New York’s deal with Silevo Inc. is a sham and illustrates the problems that arise when politicians use taxpayer money to attract and reward favored industries. Silevo, which was acquired by Solar City, is a photovoltaic cell and module technology company that developed the proprietary Triex solar modules. New York’s deal with Silevo was to establish a manufacturing facility to produce 1 gigawatt worth (10,000 solar panels a day) of its Triex module technology with the potential of adding an additional 5 gigawatts of capacity in a later phase.

The agreement granted Silevo the use of a 1,000,000-square-foot factory in Buffalo, occupying 88 acres, with a lease that runs for 10 years and a 10-year renewal right. The rent is $1 or $2 per year. New York promised to spend $750 million on the factory and purchasing manufacturing equipment.[i]

In return, Silevo agreed to employ at least 1,460 people in “high tech jobs” at the factory, with 900 of those hires to be made within two years after completion of the factory; to retain the 1,460 high tech workers for at least five years; and to employ an additional 2,000 people over the first five years to support downstream solar panel sales and installation activities within New York. In addition to those jobs, Silevo agreed to help attract and retain an additional 1,440 “support jobs” in New York, for a total of 4,900 jobs. It also agreed to spend approximately $5 billion in capital expenses, operating expenses, and other costs over a 10-year period after full production began.

After the initial agreement made in 2014, modifications were made with Solar City, who acquired Silevo in June 2014, which watered down the agreement. The 1,460 high tech jobs turned into just 1,460 jobs with no “high tech” requirement. Instead of Solar City being required to hire 900 of those employees during the first two years after factory completion, only 500 were required. Further, the wording regarding the 2,000 hires, “to support downstream solar panels sales and installation activities within New York” was removed. Also, seven delays were made to the factory completion date originally set for December 15, 2015 and finally set for March 31, 2017.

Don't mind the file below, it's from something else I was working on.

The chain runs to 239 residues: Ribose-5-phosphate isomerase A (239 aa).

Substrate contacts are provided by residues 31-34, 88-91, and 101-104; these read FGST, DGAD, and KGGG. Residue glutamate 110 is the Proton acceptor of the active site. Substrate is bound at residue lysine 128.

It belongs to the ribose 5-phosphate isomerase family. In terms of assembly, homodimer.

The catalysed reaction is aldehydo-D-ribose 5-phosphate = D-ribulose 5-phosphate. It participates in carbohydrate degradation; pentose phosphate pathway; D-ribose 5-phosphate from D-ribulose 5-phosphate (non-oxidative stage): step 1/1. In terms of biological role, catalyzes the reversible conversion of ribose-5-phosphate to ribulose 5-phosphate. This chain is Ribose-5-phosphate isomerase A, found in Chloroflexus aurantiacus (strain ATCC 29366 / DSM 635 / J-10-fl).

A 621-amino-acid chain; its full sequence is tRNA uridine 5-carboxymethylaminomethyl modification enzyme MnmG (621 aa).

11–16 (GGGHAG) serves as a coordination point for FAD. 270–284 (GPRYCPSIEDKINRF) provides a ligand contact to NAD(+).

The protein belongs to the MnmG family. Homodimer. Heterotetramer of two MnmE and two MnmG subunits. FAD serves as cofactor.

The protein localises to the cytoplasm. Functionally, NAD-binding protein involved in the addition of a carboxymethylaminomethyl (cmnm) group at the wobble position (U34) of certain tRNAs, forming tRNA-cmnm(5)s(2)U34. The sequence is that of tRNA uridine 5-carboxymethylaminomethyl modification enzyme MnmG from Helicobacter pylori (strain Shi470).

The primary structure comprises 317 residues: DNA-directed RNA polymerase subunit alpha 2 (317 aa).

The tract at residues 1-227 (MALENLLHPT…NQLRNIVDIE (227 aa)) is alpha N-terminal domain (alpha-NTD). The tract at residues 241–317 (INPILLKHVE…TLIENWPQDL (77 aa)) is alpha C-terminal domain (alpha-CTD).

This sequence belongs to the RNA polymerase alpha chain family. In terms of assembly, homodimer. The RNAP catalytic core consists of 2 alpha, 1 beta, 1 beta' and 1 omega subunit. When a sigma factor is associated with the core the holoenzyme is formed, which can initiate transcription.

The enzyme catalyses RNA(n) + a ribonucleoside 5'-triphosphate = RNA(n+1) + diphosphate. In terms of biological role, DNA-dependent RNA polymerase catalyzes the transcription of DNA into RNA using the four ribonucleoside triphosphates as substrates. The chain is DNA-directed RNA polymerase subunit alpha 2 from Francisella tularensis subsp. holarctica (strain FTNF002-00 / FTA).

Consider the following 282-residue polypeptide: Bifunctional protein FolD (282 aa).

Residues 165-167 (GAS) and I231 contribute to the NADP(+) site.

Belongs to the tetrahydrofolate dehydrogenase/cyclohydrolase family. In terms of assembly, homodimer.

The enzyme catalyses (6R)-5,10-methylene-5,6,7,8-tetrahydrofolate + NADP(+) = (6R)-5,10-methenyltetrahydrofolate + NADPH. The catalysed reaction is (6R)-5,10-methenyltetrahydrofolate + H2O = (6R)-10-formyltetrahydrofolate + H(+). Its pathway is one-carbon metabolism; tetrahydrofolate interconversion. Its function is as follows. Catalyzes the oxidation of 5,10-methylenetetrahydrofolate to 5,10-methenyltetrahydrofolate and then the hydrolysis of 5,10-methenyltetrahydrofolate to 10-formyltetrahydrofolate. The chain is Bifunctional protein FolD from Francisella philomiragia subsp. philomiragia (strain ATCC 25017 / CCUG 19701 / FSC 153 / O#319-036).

At this point, three years after the original agreement, none of the achievements promised in 2014 has occurred: no solar cells have been produced at the factory, there are no Buffalo jobs and the Silevo solar cell technology, Triex, has been abandoned by Solar City. Solar City has pushed back the target date for full production at the Buffalo factory from the first quarter of 2017 to later in the year.[ii] The plant is now expected to open this summer, with full production planned by the end of the year.[iii]

In fact, Tesla, who acquired Solar City, has partnered with Panasonic to build solar cells and modules in Buffalo, New York, implying that Solar City’s Silevo endeavor is a failure.[iv] According to Tesla’s blog post, the factory will produce Panasonic’s “high-efficiency PV cells and modules” and Panasonic will invest over $256 million in the Buffalo factory.[v]


New York’s decision to spend $750 million in taxpayer funds for a highly automated factory creating just 500 manufacturing jobs equates to a gigantic $1.5 million subsidy per manufacturing job.[vi] New York politicians made the risky investment despite competition from China’s solar panel industry and rapid changes being underway in the domestic market.

[i] Seeking Alpha, Tesla: SolarCity’s Buffalo Deal Has Lots Of Crooked Bends In The River, June 12, 2017,

[ii] MIT Technology Review, SolarCity’s Gigafactory.

[iii] WIVB, SolarCity to open south Buffalo plant ‘soon after’ June, May 4, 2017,

[iv] The Motley Fool, Is SolarCity’s Buffalo Solar Plant a Failure? Tesla Thinks So, October 17, 2017,

[v] Ars Technica, Panasonic will spend $256 million on Tesla solar panel factory in Buffalo, NY, December, 27, 2016,

[vi] Daily Energy Insider, Success of Buffalo Billion-backed SolarCity factory remains elusive, March 24, 2017,

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